3 Considerations for Healthcare Organizations Under Value-based Care
In healthcare, there are (even) more question marks than answers.
Although uncertainty remains around the further reform of healthcare as we head into 2017 and a new political administration takes the helm, we believe the transition toward value-based care will continue.
At the recent BDO Leadership Conference in Nashville, leaders from The BDO Center for Healthcare Excellence & Innovation and Baker Donelson came together to address some of the most pressing questions as they relate to value-based care. Patrick Pilch
, national co-leader of BDO Consulting’s Healthcare Advisory practice, moderated the panel, which included:
- Dr. David Friend, chief transformation officer and managing director in BDO Consulting’s Healthcare Advisory practice;
- Steven Shill, Assurance partner and national co-leader of BDO Consulting’s Healthcare Advisory practice; and
- Michaela Poizner, an Attorney in Baker Donelson’s Health Law Group, and Privacy and Information Security Team.
The following is a summary of the panel discussion.
BDO panel insights:
Q: Who will be the ultimate winner in a value-based world?
Answer: The patient
First, we should caveat that the shift to value-based care
was taking shape long before the Affordable Care Act came to fruition. And reimbursement adjustments like MACRA and the IMPACT Act were largely bipartisan initiatives. So, while we expect a brief slowdown in value-based reimbursement initiatives during the transition to the Trump administration, we anticipate an overall acceleration toward value-based care to take root.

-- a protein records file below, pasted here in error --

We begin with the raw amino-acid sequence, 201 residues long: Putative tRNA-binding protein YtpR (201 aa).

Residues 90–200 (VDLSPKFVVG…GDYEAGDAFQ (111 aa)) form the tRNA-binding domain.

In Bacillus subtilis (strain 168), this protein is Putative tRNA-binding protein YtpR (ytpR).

Keeping that in mind, the patient will be the ultimate winner under value-based care, as its purpose is to make care more effective by focusing more on patient outcomes and financially penalizing unnecessary readmissions. Providers across the care continuum bear more responsibility for ensuring the patient is cared for in the right way, the first time.
Data is also a key value add for patients in a value-based model, making care more efficient and effective, and putting more control in the hands of patients.
“You have huge amounts of data that are being gathered and being used to improve the treatment process,” Poizner said. “There are instances where patients now have the ability to go online and see how their hospital is performing with respect to quality, and I think that is going to be a real win for patients going forward.”
Who will be another winner under the value-based model in the future? Behavioral health providers, Poizner said.
“I think you’re going to see a real increase in utilization of behavioral health services as we move toward a more integrated healthcare approach,” she said. “And we see that hospitals are now more actively participating in the behavioral health process. This is going to really grow into a potentially new category of winners.”
BDO panel insights:
Q: Who may struggle in a value-based world?
Answer: Post-acute care providers and hospitals
When it comes to how reimbursement is going to work, it’s clear that there’s a new sheriff in town, Poizner said.
Although we are likely to see challenges across the entire provider spectrum as revenue sources are squeezed and business models changed, perhaps no one will feel the pain more than hospitals and post-acute care providers.
“We’ve said 15 to 20 percent of hospitals are not going to look like what they look like today,” Friend said. “Whenever you change reimbursement, you just change everything about the businesses.”
Under mandatory bundled payment programs like CMS’ Comprehensive Care Joint Replacement Model (CJR), hospitals are held responsible for all the costs, processes and outcomes for Medicare patients’ hip and knee replacement surgeries within 90 days of the initial hospitalization. The bundled payment model